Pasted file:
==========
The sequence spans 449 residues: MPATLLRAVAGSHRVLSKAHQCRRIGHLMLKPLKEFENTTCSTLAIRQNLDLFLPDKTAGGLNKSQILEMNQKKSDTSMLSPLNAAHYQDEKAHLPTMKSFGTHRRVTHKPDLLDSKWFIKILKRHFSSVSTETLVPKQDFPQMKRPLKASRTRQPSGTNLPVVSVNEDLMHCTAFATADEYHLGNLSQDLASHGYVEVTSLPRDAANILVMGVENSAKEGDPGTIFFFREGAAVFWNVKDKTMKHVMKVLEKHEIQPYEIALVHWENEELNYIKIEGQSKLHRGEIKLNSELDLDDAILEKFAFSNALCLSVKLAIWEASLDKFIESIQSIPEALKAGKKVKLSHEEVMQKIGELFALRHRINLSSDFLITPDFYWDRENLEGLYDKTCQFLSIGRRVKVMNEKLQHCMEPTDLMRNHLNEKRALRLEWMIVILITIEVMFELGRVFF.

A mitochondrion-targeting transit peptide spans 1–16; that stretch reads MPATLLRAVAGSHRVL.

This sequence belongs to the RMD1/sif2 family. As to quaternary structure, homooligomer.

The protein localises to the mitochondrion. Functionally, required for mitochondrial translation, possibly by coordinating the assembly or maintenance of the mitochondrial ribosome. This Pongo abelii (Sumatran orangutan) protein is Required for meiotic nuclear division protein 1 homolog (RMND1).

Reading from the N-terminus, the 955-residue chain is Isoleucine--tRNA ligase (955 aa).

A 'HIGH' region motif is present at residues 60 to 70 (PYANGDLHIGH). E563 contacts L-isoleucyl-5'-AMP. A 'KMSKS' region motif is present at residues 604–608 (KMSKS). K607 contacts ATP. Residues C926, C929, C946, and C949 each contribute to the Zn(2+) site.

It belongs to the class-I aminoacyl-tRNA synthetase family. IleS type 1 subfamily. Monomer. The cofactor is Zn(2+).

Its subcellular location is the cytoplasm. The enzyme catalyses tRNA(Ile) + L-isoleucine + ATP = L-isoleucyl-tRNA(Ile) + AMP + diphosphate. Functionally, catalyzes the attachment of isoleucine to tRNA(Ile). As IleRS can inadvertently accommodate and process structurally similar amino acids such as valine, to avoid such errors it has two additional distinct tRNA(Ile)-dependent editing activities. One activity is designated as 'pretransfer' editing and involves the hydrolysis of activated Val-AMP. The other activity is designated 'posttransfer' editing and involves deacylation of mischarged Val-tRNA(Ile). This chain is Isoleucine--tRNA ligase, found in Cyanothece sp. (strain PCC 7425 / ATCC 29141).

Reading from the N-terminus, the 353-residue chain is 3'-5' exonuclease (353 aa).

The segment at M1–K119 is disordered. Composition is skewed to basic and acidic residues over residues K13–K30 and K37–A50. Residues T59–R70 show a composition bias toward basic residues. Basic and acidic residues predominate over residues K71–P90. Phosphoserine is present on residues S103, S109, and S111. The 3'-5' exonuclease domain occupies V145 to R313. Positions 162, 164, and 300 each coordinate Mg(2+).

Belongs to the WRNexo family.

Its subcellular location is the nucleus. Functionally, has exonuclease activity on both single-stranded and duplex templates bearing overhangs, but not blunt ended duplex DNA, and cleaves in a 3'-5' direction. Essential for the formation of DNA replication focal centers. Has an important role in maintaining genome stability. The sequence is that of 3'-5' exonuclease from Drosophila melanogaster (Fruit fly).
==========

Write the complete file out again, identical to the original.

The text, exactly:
The sequence spans 449 residues: MPATLLRAVAGSHRVLSKAHQCRRIGHLMLKPLKEFENTTCSTLAIRQNLDLFLPDKTAGGLNKSQILEMNQKKSDTSMLSPLNAAHYQDEKAHLPTMKSFGTHRRVTHKPDLLDSKWFIKILKRHFSSVSTETLVPKQDFPQMKRPLKASRTRQPSGTNLPVVSVNEDLMHCTAFATADEYHLGNLSQDLASHGYVEVTSLPRDAANILVMGVENSAKEGDPGTIFFFREGAAVFWNVKDKTMKHVMKVLEKHEIQPYEIALVHWENEELNYIKIEGQSKLHRGEIKLNSELDLDDAILEKFAFSNALCLSVKLAIWEASLDKFIESIQSIPEALKAGKKVKLSHEEVMQKIGELFALRHRINLSSDFLITPDFYWDRENLEGLYDKTCQFLSIGRRVKVMNEKLQHCMEPTDLMRNHLNEKRALRLEWMIVILITIEVMFELGRVFF.

A mitochondrion-targeting transit peptide spans 1–16; that stretch reads MPATLLRAVAGSHRVL.

This sequence belongs to the RMD1/sif2 family. As to quaternary structure, homooligomer.

The protein localises to the mitochondrion. Functionally, required for mitochondrial translation, possibly by coordinating the assembly or maintenance of the mitochondrial ribosome. This Pongo abelii (Sumatran orangutan) protein is Required for meiotic nuclear division protein 1 homolog (RMND1).

Reading from the N-terminus, the 955-residue chain is Isoleucine--tRNA ligase (955 aa).

A 'HIGH' region motif is present at residues 60 to 70 (PYANGDLHIGH). E563 contacts L-isoleucyl-5'-AMP. A 'KMSKS' region motif is present at residues 604–608 (KMSKS). K607 contacts ATP. Residues C926, C929, C946, and C949 each contribute to the Zn(2+) site.

It belongs to the class-I aminoacyl-tRNA synthetase family. IleS type 1 subfamily. Monomer. The cofactor is Zn(2+).

Its subcellular location is the cytoplasm. The enzyme catalyses tRNA(Ile) + L-isoleucine + ATP = L-isoleucyl-tRNA(Ile) + AMP + diphosphate. Functionally, catalyzes the attachment of isoleucine to tRNA(Ile). As IleRS can inadvertently accommodate and process structurally similar amino acids such as valine, to avoid such errors it has two additional distinct tRNA(Ile)-dependent editing activities. One activity is designated as 'pretransfer' editing and involves the hydrolysis of activated Val-AMP. The other activity is designated 'posttransfer' editing and involves deacylation of mischarged Val-tRNA(Ile). This chain is Isoleucine--tRNA ligase, found in Cyanothece sp. (strain PCC 7425 / ATCC 29141).

Reading from the N-terminus, the 353-residue chain is 3'-5' exonuclease (353 aa).

The segment at M1–K119 is disordered. Composition is skewed to basic and acidic residues over residues K13–K30 and K37–A50. Residues T59–R70 show a composition bias toward basic residues. Basic and acidic residues predominate over residues K71–P90. Phosphoserine is present on residues S103, S109, and S111. The 3'-5' exonuclease domain occupies V145 to R313. Positions 162, 164, and 300 each coordinate Mg(2+).

Belongs to the WRNexo family.

Its subcellular location is the nucleus. Functionally, has exonuclease activity on both single-stranded and duplex templates bearing overhangs, but not blunt ended duplex DNA, and cleaves in a 3'-5' direction. Essential for the formation of DNA replication focal centers. Has an important role in maintaining genome stability. The sequence is that of 3'-5' exonuclease from Drosophila melanogaster (Fruit fly).